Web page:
COVID-19 and Olfactory Dysfunction

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Description: Anosmia, or the loss of sense of smell, is one of the potential side effects of COVID-19. Watch our quick presentation to learn more about the cells of the olfactory system and the markers used to track them.



Welcome to today’s talk, presented by BioLegend. We’re going to briefly cover Coronaviruses, with a particular focus on COVID-19. We’ll then look into one of the stranger symptoms of the disease: olfactory dysfunction and the loss of smell.

Coronaviruses are a group of viruses that cause disease in mammals and birds. Infection symptoms may vary in different species. For example, coronaviruses cause respiratory tract infections in humans and chickens, and gastrointestinal symptoms such as diarrhea in cows and pigs.

Coronaviruses are amongst the largest RNA viruses with a genome of 26-43 kilobases. They contain an envelope or nucleocapsid that surrounds their positive-sense single-stranded RNA genome. The envelope also contains structural proteins that include membrane, envelope, and spike proteins.

Of the Coronaviruses, SARS-CoV-2 now has the world’s attention. To familiarize you with the terminology, SARS-CoV-2 stands for Severe acute respiratory syndrome coronavirus 2, and it causes COVID-19. COVID-19 stands for ‘coronavirus disease 2019’. The virus can spread from person to person when individuals come in contact with those who are infected or by coming into contact with infected objects or surfaces. The virus is released and spreads to the environment in the form of droplets or aerosols containing infectious viral particles through sneezing or coughing.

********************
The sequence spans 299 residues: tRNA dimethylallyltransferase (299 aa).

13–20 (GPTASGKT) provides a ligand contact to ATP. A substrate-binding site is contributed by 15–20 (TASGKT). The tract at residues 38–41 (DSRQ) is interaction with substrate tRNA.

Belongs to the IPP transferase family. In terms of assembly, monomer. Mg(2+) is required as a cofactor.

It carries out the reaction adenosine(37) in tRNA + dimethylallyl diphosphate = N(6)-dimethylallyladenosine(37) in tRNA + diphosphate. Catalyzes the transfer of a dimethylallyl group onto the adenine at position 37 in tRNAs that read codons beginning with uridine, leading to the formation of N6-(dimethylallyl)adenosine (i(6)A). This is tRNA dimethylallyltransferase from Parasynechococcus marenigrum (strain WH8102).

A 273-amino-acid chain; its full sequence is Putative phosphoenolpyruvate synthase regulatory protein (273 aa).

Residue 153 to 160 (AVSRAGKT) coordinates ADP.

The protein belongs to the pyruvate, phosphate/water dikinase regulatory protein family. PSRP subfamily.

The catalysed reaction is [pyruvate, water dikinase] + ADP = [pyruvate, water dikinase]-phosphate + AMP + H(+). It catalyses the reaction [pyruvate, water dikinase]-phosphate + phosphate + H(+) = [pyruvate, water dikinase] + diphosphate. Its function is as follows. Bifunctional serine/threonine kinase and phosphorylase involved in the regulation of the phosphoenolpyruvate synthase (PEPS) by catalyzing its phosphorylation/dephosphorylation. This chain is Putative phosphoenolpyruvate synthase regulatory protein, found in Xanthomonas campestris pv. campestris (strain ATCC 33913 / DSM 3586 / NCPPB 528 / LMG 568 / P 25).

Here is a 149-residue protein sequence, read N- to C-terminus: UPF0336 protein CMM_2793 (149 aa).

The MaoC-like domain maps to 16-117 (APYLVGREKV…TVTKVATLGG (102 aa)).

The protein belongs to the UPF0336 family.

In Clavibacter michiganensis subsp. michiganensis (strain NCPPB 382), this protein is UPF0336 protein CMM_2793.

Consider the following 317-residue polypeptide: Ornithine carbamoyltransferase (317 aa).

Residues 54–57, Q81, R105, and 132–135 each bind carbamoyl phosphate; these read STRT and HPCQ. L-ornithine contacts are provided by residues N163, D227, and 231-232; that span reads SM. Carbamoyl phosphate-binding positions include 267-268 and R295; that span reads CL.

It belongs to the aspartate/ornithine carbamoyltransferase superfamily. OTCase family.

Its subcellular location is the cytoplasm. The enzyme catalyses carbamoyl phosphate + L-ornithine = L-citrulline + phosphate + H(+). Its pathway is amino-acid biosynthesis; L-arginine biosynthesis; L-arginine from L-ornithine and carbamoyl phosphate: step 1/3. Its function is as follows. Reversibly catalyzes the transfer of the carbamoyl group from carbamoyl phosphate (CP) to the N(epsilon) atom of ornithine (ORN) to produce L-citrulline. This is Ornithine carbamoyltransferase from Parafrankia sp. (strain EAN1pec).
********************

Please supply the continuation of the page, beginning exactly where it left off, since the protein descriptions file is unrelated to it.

The main symptoms of COVID-19 include: fever, dry cough, shortness of breath, and fatigue. These symptoms can appear any time between 3 to 15 days after exposure to the virus.

In addition to the symptoms previously described, there is a distinct symptom developing among COVID-19 patients: the loss of smell and/or taste, also known as olfactory dysfunction. Altered olfactory dysfunction has been commonly observed in coronavirus infections like SARS. Some of the most relevant conditions consist of the following:
  • Anosmia is also known as smell blindness. This is a condition that leads to the inability to detect one or more smells.
  • Hyposmia is known as the reduced ability to detect odors.
  • Dysosmia is a condition where the perception of smell is altered.
  • And finally Ageusia is a term used for the inability to detect taste.
COVID-19 patients are most commonly affected by anosmia.

In order to understand how COVID-19 affects olfaction, it is important to understand the olfactory cells primarily affected. The nasal epithelium contains the sensory olfactory epithelium, which is composed of different cell types that have different functions. Mature olfactory sensory neurons, sustentacular cells, and basal stem cells are the main cell types that make up the olfactory epithelium.

Olfactory sensory neurons or OSNs are responsible for odor detection. When odor molecules bind to receptors on their surface, OSNs send a signal to the brain, which leads to sensing the smell. OSNs have a short lifespan because they live in a harsh environment and receive all kinds of insults passing through the nasal cavity. Therefore, they continually die & are replaced by new cells. However, OSNs don’t all die at the same time, so our sense of smell is not affected and we don’t notice their shedding.